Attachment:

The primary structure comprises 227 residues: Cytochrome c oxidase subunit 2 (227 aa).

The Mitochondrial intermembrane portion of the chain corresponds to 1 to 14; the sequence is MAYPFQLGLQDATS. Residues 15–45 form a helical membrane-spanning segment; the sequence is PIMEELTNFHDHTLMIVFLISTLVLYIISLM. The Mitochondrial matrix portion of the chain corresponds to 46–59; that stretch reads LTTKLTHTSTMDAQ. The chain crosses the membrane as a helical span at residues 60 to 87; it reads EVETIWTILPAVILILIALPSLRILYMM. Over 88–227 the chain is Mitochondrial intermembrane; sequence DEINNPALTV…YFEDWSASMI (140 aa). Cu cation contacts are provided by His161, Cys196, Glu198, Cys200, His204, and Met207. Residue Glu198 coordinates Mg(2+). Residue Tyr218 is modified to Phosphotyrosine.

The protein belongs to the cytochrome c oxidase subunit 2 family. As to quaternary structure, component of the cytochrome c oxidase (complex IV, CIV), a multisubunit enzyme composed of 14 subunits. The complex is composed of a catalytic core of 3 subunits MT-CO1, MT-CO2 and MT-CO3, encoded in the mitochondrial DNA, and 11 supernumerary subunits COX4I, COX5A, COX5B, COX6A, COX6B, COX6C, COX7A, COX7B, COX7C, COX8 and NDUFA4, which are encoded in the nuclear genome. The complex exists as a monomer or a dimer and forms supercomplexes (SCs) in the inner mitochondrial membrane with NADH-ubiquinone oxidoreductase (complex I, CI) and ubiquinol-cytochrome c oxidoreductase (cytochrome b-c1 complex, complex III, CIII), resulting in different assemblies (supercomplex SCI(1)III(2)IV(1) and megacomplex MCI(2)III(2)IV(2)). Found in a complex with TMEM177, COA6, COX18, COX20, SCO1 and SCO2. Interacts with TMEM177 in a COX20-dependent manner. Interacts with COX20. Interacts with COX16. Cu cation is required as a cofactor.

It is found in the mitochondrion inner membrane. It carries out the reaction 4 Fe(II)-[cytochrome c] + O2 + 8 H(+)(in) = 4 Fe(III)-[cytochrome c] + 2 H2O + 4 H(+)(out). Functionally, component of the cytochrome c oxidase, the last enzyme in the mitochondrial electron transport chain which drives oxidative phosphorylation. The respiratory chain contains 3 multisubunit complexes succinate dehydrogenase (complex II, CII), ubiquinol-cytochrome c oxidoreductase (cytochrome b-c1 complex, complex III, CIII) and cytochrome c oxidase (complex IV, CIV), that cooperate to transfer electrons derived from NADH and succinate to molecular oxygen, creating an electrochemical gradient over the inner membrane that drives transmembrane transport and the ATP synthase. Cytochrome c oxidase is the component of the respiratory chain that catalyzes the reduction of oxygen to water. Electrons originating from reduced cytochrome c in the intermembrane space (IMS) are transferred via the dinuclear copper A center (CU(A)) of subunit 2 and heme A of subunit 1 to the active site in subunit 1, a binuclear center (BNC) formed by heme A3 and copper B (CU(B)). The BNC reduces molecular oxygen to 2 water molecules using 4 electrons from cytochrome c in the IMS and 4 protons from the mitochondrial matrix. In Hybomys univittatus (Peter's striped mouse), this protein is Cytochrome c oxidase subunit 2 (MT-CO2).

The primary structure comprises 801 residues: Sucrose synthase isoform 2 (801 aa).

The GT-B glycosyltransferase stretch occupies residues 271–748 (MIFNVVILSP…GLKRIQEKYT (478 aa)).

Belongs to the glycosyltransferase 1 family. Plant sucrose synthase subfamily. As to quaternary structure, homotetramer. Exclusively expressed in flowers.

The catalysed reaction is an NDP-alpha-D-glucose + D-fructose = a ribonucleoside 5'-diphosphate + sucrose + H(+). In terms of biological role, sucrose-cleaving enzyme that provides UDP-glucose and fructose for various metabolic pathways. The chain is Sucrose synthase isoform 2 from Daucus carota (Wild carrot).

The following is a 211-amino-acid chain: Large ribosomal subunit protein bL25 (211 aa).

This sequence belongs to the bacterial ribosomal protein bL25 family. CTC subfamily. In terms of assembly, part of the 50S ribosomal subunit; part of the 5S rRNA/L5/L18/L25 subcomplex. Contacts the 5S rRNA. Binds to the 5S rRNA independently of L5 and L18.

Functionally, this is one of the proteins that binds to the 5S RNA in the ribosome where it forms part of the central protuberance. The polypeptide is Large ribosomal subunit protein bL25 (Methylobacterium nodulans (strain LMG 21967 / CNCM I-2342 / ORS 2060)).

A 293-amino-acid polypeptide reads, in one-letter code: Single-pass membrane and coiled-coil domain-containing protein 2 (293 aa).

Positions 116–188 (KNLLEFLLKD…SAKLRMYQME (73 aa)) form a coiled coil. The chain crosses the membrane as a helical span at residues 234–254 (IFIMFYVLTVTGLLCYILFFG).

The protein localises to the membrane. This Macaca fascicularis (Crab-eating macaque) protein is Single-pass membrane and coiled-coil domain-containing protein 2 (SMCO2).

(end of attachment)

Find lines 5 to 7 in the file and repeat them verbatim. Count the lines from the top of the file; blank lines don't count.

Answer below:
The primary structure comprises 801 residues: Sucrose synthase isoform 2 (801 aa).

The GT-B glycosyltransferase stretch occupies residues 271–748 (MIFNVVILSP…GLKRIQEKYT (478 aa)).

Belongs to the glycosyltransferase 1 family. Plant sucrose synthase subfamily. As to quaternary structure, homotetramer. Exclusively expressed in flowers.